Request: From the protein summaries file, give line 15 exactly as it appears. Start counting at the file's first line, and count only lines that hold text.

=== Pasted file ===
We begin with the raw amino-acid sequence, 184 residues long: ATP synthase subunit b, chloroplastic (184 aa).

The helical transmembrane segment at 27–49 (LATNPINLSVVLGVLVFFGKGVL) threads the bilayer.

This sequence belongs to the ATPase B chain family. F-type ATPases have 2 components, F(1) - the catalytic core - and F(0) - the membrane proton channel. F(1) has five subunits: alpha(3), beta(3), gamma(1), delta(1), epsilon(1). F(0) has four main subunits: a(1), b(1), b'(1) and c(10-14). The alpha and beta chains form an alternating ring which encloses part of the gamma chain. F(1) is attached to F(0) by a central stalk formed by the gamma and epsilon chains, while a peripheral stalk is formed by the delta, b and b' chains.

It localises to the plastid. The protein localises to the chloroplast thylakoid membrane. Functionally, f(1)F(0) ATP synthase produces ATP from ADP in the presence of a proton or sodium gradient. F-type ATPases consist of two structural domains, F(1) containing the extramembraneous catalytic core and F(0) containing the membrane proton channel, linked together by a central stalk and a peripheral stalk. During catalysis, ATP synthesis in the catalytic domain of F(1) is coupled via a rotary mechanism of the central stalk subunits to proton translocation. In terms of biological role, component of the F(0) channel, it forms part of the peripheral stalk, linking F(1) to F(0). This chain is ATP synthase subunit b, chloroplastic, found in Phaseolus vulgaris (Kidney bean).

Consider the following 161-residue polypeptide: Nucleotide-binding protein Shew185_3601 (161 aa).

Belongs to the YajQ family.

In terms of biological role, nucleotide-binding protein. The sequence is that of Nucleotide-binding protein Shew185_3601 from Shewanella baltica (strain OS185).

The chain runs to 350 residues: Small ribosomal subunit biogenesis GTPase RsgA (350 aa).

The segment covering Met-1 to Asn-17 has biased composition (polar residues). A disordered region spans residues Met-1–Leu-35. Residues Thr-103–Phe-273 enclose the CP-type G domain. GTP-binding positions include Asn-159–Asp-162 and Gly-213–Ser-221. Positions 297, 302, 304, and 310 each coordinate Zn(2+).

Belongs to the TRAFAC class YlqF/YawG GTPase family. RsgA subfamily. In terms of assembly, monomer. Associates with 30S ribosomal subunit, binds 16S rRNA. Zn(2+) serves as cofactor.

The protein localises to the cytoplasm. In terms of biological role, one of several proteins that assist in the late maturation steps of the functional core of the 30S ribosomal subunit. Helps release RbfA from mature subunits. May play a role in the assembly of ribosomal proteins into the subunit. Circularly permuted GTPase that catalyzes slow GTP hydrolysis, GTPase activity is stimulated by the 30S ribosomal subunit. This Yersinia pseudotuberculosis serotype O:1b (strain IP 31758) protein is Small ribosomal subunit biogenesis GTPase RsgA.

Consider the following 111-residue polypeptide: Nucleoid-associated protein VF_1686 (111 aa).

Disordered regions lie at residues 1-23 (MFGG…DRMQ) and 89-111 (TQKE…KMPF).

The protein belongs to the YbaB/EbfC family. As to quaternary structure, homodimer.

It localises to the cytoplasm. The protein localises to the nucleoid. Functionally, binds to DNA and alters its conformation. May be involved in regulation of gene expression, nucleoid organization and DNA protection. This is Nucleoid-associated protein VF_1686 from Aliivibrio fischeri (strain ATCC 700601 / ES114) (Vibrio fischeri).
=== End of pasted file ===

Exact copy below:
It localises to the cytoplasm. The protein localises to the nucleoid. Functionally, binds to DNA and alters its conformation. May be involved in regulation of gene expression, nucleoid organization and DNA protection. This is Nucleoid-associated protein VF_1686 from Aliivibrio fischeri (strain ATCC 700601 / ES114) (Vibrio fischeri).